“Even though Bishop Finn went to law enforcement, and believed he was following proper legal procedure, he was found guilty and ultimately removed from his diocese,” continued Hichborn. “Not surprisingly, the National Catholic Reporter, which he had condemned, led the charge in calling for his removal. This is just one example of how this document could play a dangerous role in the hands of dissident Catholics.”
Belgian Cardinal Godfried Danneels, despite the revelation that he knew of and did nothing to stop clerical sex abuse in his diocese, was personally appointed by the pope to attend the Extraordinary and Ordinary Synods on the Family. Danneels is a part of the “St. Gallen Group,” a “mafia” of bishops who allegedly conspired to pressure Pope Benedict XVI to resign and elect Cardinal Jorge Bergoglio, now Pope Francis, to the pontificate.
“Perhaps the most important aspect of the reforms, and the one which could prove to be the most seismic in its application, is that it establishes that negligence by a bishop which causes serious harm, either to an individual or to the community, can result in his being removed from office,” wrote canonist Ed Condon. “This harm can be physical, moral, or spiritual, and it does not have to be linked, per se, to instances of child sexual abuse, though that will undoubtably be foremost in the new norms’ intention.”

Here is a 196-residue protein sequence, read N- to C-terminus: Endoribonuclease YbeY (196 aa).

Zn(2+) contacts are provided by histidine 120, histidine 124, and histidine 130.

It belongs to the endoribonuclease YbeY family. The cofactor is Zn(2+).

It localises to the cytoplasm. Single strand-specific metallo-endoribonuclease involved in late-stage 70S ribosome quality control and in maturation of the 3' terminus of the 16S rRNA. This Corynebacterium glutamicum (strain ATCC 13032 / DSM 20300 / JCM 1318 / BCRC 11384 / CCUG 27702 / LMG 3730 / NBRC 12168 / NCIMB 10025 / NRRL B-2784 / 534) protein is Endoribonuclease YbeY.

“Pope Francis, for all his emphasis on synodality, has, for good or for ill, just dealt a major blow to the independence of the average diocesan bishop,” Condon concluded.
“Something to be considered is that a document such as [Come una madre amorevole] is merely a band-aid that ignores the serious injury lying underneath,” said Hichborn. “The fact of the matter is that at the heart of the sexual abuse crisis in the Church is homosexual priests. Sexual deviancy always leads to deeper moral depravity, and the issue of homosexuals in the priesthood is what truly needs to be addressed.”